Media Economics: Applying Economics to New and Traditional Media differs from ordinary media economic texts by taking a conceptual approach to economic issues. As the book progresses through economic principles, authors Colin Hoskins, Stuart McFadyen, and Adam Finn use cases and examples to demonstrate how these principles can be used to analyze media issues and problems. Media Economics emphasizes economic concepts that have distinct application within media industries, including corporate media strategies and mergers, public policy within media industries, how industry structure and changing technologies affect the conduct and performance of media industries, and why the United States dominates trade in information and entertainment.  


After studying this chapter, you should be able to answer the following questions: What are the three different views on the role of advertising in a market economy? How important is advertising to the economy? How did a decrease in the subscriber price for The Times affect the price the newspaper charged for advertising space, and why? How do demographics and consumer interests affect the price of advertising? Why is the last question relevant to any leading U.S. consumer magazine contemplating a decrease in subscription price? How does a reliance on advertising revenue influence media firms’ choices with respect to the information and entertainment content offered to consumers?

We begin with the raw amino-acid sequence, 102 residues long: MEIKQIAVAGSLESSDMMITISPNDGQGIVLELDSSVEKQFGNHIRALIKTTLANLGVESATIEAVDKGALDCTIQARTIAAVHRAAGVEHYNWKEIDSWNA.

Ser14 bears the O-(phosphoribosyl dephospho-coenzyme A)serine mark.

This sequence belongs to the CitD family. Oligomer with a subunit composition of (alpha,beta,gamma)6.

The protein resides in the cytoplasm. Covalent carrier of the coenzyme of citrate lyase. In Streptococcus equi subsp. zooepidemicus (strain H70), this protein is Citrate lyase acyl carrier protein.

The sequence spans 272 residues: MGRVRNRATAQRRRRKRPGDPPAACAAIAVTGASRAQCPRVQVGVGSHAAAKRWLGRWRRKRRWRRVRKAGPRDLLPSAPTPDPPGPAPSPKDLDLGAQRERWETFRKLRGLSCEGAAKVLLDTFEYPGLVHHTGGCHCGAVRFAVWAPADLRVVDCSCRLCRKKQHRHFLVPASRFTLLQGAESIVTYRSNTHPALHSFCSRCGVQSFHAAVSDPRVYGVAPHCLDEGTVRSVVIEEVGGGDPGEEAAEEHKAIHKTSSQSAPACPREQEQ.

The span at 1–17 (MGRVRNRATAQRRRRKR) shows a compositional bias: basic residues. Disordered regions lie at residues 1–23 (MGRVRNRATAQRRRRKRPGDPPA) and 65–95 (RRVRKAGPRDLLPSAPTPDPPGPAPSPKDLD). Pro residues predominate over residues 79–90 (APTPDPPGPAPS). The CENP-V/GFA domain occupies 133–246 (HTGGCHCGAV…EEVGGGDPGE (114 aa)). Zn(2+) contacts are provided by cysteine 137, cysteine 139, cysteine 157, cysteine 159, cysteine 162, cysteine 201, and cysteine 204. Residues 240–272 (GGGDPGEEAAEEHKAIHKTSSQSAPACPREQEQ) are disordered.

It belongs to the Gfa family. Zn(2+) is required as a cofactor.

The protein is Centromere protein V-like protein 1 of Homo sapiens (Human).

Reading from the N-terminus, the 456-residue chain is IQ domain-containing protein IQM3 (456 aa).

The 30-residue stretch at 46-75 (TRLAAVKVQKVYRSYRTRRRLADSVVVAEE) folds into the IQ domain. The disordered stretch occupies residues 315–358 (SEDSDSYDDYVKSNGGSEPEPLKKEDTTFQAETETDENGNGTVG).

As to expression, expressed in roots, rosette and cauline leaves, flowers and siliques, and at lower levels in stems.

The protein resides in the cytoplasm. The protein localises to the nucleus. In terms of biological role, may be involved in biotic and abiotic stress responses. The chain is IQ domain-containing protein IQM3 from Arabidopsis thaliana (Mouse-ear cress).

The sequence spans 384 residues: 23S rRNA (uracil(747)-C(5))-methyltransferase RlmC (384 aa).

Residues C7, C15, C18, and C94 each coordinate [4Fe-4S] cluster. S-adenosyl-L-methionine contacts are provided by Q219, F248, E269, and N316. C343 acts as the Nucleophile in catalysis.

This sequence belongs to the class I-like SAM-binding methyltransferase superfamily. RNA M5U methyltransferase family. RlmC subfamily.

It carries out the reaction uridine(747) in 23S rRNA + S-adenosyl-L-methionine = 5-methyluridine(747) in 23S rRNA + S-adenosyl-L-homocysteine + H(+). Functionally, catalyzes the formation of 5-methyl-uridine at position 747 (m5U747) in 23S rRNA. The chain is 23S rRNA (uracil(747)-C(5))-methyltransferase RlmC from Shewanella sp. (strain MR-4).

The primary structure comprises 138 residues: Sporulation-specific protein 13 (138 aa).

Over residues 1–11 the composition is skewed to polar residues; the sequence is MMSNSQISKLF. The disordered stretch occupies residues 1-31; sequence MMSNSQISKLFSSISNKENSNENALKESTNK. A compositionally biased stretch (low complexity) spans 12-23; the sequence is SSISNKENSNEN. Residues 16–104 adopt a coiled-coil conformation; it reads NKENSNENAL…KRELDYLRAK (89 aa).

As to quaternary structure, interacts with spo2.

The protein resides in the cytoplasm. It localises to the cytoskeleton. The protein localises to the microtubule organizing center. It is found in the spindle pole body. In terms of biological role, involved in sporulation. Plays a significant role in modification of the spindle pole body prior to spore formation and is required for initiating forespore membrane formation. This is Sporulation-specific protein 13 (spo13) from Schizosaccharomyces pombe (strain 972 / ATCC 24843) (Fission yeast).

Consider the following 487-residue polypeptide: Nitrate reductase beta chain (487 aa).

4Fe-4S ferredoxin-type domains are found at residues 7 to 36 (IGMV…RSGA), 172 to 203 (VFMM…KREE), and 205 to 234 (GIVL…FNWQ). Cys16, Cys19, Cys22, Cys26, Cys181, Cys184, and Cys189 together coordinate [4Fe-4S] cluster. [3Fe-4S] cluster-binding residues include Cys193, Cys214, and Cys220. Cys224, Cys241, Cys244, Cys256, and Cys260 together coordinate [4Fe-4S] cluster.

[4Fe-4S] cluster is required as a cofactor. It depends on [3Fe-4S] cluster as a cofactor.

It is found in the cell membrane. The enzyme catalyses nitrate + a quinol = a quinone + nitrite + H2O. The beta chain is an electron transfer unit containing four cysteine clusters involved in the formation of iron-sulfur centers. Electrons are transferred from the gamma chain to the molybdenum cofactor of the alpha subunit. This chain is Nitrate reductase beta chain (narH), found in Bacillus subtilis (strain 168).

Advertising shares many of the characteristics of mass media communication—harnessing creativity to create messages that will achieve ...

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